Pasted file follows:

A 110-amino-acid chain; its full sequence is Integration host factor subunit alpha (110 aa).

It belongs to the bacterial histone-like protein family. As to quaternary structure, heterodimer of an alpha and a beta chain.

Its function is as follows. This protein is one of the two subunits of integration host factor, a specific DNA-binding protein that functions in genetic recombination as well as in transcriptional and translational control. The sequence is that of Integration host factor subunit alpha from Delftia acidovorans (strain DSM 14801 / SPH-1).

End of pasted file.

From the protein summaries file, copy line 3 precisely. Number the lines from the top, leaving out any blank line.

Its function is as follows. This protein is one of the two subunits of integration host factor, a specific DNA-binding protein that functions in genetic recombination as well as in transcriptional and translational control. The sequence is that of Integration host factor subunit alpha from Delftia acidovorans (strain DSM 14801 / SPH-1).